German automaker Porsche is investing about $24 million in the development of “e-fuels,” which officials say is a climate-neutral fuel to replace gasoline in nonelectric vehicles.

Production of such a fuel would allow the company and potentially other automakers a way to continue producing vehicles such as Porsche’s iconic 911 sports car with a traditional engine alongside, or rather than, a new electric model. While electric vehicles can offer outstanding performance, the driving dynamics of the vehicles are different than traditional engines.

“We would like and love cars like the 911 with high-rev combustion engines or turbocharged engines still as cars you could drive in the future without having the burden of a CO2 footprint, an unnecessary CO2 footprint,” Michael Steiner, Porsche’s director of research and development, said Wednesday during a virtual media event.

Officials said e-fuels can act like gasoline, allowing owners of current and classic vehicles a more environmentally friendly way to drive. It also could use the same fueling infrastructure as current fuels rather than billions in investments for new infrastructure for electric vehicles.

The announcement does not change Porsche’s target to have half of Porsche models sold by 2025 to be electrified, including all-electric and plug-in hybrid vehicles.

Porsche, owned by Volkswagen, announced the investment in partnership with Siemens’ renewable energy unit and other international companies such as energy firm AME and the petroleum company ENAP from Chile. It includes developing and implementing a plant in Chile that is expected to yield the “world’s first integrated, commercial, industrial-scale plant” for making synthetic climate-neutral fuels, also known as e-fuels.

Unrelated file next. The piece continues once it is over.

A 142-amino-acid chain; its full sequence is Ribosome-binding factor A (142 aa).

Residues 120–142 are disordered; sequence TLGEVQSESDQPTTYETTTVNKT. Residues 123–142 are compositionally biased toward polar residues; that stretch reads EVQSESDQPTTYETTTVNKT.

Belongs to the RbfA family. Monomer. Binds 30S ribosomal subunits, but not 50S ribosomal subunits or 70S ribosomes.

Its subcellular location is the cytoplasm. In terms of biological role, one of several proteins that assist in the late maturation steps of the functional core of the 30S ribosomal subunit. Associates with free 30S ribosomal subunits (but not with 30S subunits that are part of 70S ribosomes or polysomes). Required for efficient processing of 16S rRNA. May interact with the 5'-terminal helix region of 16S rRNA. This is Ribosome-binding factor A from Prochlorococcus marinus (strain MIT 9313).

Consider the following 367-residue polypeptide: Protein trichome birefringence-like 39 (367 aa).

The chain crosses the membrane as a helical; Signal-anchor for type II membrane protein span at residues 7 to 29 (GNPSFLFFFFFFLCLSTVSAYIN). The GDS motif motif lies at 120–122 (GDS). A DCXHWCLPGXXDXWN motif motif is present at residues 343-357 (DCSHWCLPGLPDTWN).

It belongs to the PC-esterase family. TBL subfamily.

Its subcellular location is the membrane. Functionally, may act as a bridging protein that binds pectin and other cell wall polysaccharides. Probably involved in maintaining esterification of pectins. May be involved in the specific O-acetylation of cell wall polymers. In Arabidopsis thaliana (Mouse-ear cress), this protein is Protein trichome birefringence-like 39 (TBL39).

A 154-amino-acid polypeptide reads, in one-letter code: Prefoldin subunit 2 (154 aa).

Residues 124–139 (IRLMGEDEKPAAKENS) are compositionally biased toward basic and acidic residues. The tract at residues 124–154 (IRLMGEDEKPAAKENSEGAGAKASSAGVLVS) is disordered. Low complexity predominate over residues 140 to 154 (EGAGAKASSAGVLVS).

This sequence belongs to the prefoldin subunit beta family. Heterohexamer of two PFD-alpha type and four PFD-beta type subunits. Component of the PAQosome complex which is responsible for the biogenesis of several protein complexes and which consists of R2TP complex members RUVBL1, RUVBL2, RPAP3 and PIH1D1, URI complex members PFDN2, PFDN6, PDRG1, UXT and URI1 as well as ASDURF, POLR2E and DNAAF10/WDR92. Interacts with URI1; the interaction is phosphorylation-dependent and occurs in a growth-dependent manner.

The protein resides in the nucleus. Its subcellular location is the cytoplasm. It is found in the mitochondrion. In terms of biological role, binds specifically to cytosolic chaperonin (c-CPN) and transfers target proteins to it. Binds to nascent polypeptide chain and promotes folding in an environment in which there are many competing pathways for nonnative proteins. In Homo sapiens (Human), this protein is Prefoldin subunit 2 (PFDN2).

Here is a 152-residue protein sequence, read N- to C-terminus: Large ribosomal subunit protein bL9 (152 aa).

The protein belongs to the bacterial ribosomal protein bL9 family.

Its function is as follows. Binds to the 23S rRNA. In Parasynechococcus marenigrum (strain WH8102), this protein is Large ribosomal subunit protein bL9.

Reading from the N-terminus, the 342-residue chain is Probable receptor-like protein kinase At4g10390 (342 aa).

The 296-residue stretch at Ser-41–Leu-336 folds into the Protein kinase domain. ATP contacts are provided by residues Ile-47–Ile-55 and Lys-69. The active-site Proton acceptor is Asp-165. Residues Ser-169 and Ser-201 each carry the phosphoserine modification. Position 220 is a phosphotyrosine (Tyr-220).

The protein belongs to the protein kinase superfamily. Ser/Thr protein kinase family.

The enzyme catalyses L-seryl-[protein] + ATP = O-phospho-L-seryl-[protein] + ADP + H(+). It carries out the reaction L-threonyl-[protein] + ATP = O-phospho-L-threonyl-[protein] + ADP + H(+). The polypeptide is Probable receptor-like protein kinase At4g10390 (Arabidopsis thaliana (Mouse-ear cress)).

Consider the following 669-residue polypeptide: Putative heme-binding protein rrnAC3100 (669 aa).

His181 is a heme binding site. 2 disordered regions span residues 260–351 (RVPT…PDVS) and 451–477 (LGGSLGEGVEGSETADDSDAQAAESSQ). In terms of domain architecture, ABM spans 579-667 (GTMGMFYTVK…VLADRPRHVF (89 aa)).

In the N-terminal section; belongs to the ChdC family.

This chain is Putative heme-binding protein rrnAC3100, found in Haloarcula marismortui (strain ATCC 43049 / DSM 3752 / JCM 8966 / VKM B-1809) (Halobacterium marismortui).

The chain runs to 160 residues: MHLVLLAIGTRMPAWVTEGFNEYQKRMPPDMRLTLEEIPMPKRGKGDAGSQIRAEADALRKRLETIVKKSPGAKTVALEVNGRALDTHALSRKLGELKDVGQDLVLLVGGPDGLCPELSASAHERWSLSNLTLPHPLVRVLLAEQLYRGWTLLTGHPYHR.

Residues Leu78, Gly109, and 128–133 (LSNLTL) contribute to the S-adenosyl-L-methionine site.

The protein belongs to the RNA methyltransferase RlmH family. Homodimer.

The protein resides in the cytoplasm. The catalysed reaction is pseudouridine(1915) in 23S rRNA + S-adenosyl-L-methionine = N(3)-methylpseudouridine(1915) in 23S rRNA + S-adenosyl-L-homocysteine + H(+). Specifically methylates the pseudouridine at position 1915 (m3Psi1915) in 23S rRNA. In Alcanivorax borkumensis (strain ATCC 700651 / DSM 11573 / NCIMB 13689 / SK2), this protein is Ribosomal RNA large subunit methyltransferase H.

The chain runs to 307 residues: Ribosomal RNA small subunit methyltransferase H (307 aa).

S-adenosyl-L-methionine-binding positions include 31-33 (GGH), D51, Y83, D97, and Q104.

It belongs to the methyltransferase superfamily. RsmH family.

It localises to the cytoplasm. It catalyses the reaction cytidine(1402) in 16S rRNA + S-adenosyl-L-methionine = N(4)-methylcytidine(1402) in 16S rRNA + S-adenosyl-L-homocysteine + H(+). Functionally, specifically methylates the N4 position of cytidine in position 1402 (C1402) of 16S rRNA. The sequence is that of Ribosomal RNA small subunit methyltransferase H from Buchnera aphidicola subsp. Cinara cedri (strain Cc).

The pilot project is expected to begin e-fuel production at the plant as early as 2022. Porsche is expected to be the primary customer for the green fuel, starting with use in vehicles for motorsports and its driving experience centers.

The plant and process will be powered by renewable wind energy, a reason why Chile was chosen for the plant along with “excellent climate conditions.”

E-fuels are produced by a complex process using water, hydrogen and carbon dioxide. The CO2 is filtered from the air and combined with hydrogen from the water to produce synthetic methanol, according to officials. The result is “renewable methanol,” which the companies say can be converted into gasoline using an MTG (Methanol to Gasoline) technology to be licensed and supported by Exxon Mobil.

The only emissions from the vehicles would be carbon produced that was initially pulled from the air to make the synthetic fuel. The vehicles would still need to use oil to lubricate the engine.

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